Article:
Recent experimental reports suggested the existence of a finite-temperature insulator in the vicinity of the superconductor-insulator transition. The rapid decay of conductivity over a narrow temperature range was theoretically linked to both a finite-temperature transition to a many-body-localized state, and to a charge-Berezinskii-Kosterlitz-Thouless transition. Here we report of low-frequency noise measurements of such insulators to test for many-body localization. We observed a huge enhancement of the low-temperatures noise when exceeding a threshold voltage for nonlinear conductivity and discuss our results in light of the theoretical models.
Highly disordered superconductors have a rich phase diagram. At a moderate magnetic field (B) the samples go through the superconductor-insulator quantum phase transition. In the insulating phase, the resistance increases sharply with B up to a magnetoresistance peak beyond which the resistance drops with B. In this paper we follow the temperature (T) evolution of this magnetoresistance peak. We show that as T is reduced, the peak appears at lower B's approaching the critical field of the superconductor-insulator transition. Due to experimental limitations we are unable to determine whether the T = 0 limiting position of the peak matches that of the critical field or is at comparable but slightly higher B. We show that, although the peak appears at different B values, its resistance follows an activated T dependence over a large T range with a prefactor that is very similar to the quantum of resistance for Cooper pairs.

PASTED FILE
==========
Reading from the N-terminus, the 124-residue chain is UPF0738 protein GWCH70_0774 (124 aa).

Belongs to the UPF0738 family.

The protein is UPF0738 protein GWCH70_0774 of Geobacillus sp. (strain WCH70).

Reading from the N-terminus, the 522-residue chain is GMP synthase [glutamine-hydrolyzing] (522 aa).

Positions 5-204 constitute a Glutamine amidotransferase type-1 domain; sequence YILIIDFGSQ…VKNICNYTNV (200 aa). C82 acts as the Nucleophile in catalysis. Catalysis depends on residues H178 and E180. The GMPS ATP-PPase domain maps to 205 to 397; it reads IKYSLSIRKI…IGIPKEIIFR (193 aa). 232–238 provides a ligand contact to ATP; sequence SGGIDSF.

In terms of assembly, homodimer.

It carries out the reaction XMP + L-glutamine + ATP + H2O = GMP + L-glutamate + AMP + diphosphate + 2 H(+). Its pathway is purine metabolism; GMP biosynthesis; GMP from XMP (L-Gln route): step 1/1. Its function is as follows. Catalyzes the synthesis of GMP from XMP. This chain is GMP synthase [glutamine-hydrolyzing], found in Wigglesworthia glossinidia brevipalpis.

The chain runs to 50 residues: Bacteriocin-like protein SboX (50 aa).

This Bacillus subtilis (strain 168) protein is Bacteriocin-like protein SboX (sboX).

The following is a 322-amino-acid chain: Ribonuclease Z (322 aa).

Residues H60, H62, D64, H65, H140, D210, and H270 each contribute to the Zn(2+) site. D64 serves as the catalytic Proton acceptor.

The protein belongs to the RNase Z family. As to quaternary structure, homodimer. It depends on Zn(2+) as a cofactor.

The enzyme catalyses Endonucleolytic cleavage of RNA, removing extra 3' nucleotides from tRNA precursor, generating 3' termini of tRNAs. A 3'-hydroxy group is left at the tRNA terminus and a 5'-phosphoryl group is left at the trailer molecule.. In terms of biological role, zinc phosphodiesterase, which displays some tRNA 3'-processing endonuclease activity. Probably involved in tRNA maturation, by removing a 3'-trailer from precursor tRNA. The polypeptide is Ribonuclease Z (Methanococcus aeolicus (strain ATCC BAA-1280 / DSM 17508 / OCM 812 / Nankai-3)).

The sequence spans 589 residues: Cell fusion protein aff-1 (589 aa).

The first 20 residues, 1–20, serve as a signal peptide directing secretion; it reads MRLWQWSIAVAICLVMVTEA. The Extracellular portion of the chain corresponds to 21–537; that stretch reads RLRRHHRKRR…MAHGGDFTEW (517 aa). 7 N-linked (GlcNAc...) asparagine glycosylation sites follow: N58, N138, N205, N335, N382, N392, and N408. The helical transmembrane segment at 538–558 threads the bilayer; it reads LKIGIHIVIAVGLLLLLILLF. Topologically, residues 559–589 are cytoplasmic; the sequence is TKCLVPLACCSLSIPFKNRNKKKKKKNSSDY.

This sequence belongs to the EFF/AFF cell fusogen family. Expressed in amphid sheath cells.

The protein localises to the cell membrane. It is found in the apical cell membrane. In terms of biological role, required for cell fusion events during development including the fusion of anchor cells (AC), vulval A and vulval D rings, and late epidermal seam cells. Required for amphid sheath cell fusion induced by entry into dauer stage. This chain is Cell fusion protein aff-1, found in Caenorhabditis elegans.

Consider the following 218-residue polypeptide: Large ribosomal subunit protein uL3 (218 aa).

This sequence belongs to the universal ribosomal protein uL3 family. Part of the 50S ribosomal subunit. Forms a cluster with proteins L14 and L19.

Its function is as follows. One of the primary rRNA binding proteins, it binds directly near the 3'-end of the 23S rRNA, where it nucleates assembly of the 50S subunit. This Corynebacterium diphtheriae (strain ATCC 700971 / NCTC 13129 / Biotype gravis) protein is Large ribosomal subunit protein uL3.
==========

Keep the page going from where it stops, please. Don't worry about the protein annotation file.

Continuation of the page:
It is observed that many thin superconducting films with not too high disorder level (generally RN/□